16) Pronounce "what" as if it were spelt "hwot"
17) In words with an "o" following an "r" and a vowel, put a heavy emphasis on the "o", and pronounce the "r" and the next vowel as though it is part of another word: Example to-morrow should be pronounced as tuh-moe row, with the stress on the "moe".
18) Pronounce words like "there" as [I@] instead of [E@]. Exception: where: pronounce with [E@].
19) Use an intrusive "r". Example: "The idea ruv" for "the idea of"
20) Do not use a linking "r". For example: "The car is here": don't pronounce the r in car.


Presto! Now you have a British accent.
Pete   Sat Jul 15, 2006 10:54 pm GMT
Hi everyone. Why would an American try to pick an English accent?... Well for obvious reasons. Let's check some of 'em, shall we?

1.- Want to sound different from the rest of the people.

2.- Want to sound more sophisticated than an average American man.

3.- Want to get some advantage over some people by using this accent.

4.- In some way, try to sound more attractive and interesting by using this accent.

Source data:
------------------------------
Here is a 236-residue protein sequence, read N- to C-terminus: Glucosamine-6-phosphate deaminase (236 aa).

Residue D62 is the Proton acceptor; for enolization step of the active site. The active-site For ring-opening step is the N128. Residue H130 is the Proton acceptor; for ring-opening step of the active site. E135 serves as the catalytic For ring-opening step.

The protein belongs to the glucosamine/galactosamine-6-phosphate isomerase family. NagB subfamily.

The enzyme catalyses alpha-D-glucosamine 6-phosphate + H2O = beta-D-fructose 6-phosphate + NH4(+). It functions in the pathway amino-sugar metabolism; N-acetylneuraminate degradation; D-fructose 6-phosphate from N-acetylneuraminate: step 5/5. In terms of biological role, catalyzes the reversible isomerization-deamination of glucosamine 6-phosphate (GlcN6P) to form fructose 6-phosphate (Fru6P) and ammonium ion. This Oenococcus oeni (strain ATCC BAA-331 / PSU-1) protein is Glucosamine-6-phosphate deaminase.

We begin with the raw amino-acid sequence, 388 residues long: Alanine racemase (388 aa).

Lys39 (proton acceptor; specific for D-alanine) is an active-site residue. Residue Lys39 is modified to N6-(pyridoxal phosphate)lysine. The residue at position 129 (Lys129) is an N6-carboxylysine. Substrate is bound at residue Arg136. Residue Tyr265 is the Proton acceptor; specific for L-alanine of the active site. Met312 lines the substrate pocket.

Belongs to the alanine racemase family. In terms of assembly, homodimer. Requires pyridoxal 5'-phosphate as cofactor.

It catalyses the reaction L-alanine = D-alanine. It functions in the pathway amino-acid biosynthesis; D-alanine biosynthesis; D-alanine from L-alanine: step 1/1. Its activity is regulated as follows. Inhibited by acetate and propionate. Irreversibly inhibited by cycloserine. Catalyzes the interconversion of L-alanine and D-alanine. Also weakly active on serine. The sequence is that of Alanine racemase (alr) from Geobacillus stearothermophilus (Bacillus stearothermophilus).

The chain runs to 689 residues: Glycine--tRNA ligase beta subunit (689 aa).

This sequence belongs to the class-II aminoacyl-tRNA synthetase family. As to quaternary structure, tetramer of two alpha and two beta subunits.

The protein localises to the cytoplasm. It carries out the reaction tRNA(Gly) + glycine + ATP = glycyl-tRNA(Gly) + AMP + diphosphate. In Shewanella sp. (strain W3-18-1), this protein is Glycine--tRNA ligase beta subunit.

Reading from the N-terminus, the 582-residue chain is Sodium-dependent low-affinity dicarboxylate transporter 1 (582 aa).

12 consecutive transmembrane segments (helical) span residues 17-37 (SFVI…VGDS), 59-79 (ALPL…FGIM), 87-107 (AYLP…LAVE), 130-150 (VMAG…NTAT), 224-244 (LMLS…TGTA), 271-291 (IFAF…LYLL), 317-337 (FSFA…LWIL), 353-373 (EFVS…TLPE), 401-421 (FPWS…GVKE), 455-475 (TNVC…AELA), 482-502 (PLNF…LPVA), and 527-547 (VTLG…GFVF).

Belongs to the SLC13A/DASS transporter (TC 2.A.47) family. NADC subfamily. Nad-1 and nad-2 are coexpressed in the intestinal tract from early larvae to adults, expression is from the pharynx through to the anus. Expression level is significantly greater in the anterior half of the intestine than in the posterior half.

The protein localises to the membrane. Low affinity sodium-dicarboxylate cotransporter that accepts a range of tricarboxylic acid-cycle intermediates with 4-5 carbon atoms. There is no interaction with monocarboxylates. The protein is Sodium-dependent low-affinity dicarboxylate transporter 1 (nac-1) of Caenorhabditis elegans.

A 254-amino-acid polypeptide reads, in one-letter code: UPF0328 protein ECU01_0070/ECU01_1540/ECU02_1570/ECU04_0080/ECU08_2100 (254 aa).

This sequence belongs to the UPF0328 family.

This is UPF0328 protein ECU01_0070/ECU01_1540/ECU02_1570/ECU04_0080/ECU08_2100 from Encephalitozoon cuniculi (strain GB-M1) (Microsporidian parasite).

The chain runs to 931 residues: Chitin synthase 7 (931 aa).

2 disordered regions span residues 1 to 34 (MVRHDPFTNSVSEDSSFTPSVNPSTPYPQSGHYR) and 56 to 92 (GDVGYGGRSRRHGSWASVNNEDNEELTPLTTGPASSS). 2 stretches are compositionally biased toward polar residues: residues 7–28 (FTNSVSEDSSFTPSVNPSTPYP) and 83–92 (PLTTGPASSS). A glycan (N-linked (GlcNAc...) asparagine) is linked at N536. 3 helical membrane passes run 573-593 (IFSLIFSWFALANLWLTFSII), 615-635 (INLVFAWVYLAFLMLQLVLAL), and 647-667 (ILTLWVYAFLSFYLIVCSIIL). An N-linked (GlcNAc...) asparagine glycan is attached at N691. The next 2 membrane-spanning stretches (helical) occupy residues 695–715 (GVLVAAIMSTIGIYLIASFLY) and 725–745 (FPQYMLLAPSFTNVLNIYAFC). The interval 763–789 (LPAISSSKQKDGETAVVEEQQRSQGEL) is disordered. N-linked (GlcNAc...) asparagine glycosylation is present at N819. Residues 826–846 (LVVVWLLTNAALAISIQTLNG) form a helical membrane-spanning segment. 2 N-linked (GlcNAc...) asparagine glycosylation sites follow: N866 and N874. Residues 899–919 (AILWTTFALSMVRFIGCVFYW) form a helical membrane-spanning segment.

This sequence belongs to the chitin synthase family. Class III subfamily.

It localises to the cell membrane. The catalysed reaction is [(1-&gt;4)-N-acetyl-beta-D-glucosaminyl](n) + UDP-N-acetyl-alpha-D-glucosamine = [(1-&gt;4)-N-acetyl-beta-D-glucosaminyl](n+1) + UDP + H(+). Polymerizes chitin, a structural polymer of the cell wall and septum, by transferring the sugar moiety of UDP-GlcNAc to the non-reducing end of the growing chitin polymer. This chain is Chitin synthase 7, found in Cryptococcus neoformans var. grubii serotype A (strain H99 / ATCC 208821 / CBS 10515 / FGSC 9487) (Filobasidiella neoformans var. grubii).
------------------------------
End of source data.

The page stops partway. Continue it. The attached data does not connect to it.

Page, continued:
5.- Get yourself laid with girls more easily because of the accent (just check reasons 1,2,3,4)

Well, I guess that's it's evident. But, I may recommend to get an English girlfriend. Say... Someone with a very posh accent, maybe some snobbish girl from Oxford (Emma Watson kinda girl), but keep in mind that not everyone in Oxford really speaks like that. Don't pick up a Londoner accent, otherwise the rest of your countrymates will think you sound Australian even before you suggest that you have a kind of English accent.

And definitely don't try Cockney, that accent is unique, any attempt to imitate it usually sounds very... odd...

Regards

Pete
Chris   Sat Jul 15, 2006 10:59 pm GMT